It is always good to come across a movie that is unapologetic in its drive to stay true to whichever genre it happens to inhabit. Such is the case with Making Monsters, directed by Justin Harding (Latched, Kookie and also on writing duties here) and Rob Brunner, this horror never pretends to be anything it isn't. When the stakes become raised for the hapless protagonists, things take a turn for the nasty and stay that way all the way up to the end credits.
Chris (Tim Loden - Bloodlines TV series) is a famous social media prankster with millions of subscribers online. His videos mainly take the form of him scaring his fiancée, Allison (Alana Elmer - Latched, Kookie) in various ways, usually by disguising himself as a killer. One day they meet an old friend of Chris' who invites them to come stay at his property, it's a converted church out in the middle of the country. The couple arrive there to find the friend is away on business, however his boyfriend, David (Jonathan Craig - Day of the Living?) is there and tells them he will look after them. After a night of wild partying full of drugs and alcohol Chris and Allison wake up to discover things have taken a change for the surreal. It appears to somehow be four days later, the power is out, their belongings are missing, there are hidden cameras found in the house and David is nowhere to be found...
I often try and avoid reading the synopsis of a film before watching it, I like to be surprised and not be clear on the way a movie is going to progress. This happened with Making Monsters. The prologue features a masked maniac pursuing a naked man across a field before shooting him and killing him. This was at odds with the film's first act which, remote location aside seemed far removed. I guessed this would be a home invasion movie but it never really approached that genre, it had more in common with something like My Little Eye. With a film like this it would ruin the surprise to go into much detail as to the specifics of what was going on, so I shall try and dance around that. The first act culminates in the wild drug party the trio have, and that was wonderfully shot and edited, featuring some lovely distorted scenes of Allison staring into a mirror, with the camera shot from the mirror's perspective. There was a lot of energy in these scenes and it paid off as despite the craziness it was the calm before the storm. From act two onwards is where the horror begins in earnest. It seemed to be giving a strong anti-drugs message, as when the two come to after their night of binging the after effects of it all are horrific for them. Allison in particular as she keeps hallucinating a monster in the house, which is at least partly explained duer to David's day job as a monster-make-up artist, and so the property is full of monstrous busts and suits.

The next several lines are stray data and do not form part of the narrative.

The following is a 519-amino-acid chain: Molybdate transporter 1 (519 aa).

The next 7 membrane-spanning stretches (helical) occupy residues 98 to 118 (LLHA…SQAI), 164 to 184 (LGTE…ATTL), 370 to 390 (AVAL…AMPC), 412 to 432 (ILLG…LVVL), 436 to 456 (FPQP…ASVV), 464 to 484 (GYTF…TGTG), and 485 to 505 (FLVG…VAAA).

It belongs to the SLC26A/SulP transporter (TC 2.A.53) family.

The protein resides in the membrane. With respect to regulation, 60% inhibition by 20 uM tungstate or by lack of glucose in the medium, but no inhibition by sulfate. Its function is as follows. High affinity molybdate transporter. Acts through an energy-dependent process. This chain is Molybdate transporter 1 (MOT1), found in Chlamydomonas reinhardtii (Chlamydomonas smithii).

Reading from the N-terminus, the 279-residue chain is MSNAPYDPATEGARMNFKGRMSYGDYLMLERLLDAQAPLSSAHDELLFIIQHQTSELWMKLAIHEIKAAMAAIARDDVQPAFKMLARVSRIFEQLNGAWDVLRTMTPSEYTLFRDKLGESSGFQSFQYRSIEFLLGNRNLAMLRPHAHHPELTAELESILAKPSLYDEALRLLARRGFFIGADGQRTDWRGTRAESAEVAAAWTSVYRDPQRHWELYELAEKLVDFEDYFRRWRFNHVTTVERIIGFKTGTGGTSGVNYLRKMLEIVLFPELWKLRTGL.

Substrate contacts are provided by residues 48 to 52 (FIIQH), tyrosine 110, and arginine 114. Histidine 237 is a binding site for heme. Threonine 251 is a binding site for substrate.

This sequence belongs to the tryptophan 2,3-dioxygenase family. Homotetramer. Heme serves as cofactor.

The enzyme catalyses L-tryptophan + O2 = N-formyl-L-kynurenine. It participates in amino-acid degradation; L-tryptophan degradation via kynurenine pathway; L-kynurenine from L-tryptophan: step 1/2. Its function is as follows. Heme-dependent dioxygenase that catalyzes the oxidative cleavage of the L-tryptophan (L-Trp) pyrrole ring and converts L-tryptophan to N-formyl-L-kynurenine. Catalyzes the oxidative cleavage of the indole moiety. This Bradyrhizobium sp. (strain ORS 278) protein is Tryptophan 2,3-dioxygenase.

The actual message seems to be more about how the online world can so easily make monsters out of the most normal people. Being anonymous gives people the power to be removed from how they act and the things they choose to watch online. It was fitting that Chris who made his fortune scaring people is now the one front and centre of his own nightmare, even if his one is far more real than what he had been doing. The characters of Chris and Allison alone hold much of the film's runtime, though it was always a given that the masked killer from the prologue would be making a reappearance at some point. You would expect Chris to be an arrogant person, and that is true to a degree, it was Allison who was the more interesting one. The character also gets the best scenes with a repeated camera angle taking on the appearance of someone running up to her as she stands wild eyed screaming. Elmer does fear well as however many times the same method was used she always looked terrified, which for a horror film was a good thing.
The special effects are used sparingly but never failed to look effective, there is blood but it is reduced to appear more realistic than if characters were covered in gore. When the special effects do appear they make for some nasty looking moments. This film isn't feel good, there is an ever growing sense of peril and so at times it can be a hard watch, especially when it is nearing its end and it seems like there could be no possible way out. I liked how the film kept you guessing for the longest times as to the nature of the threat the duo face, as they uncover clues as to their predicament so too does the viewer. It was cool how camera angles presented to the viewer are then distorted later on in the film to give them a meaning that was hidden at the time. Making Monsters came out on Digital platforms on March 26th thanks to Samuel Goldwyn Films.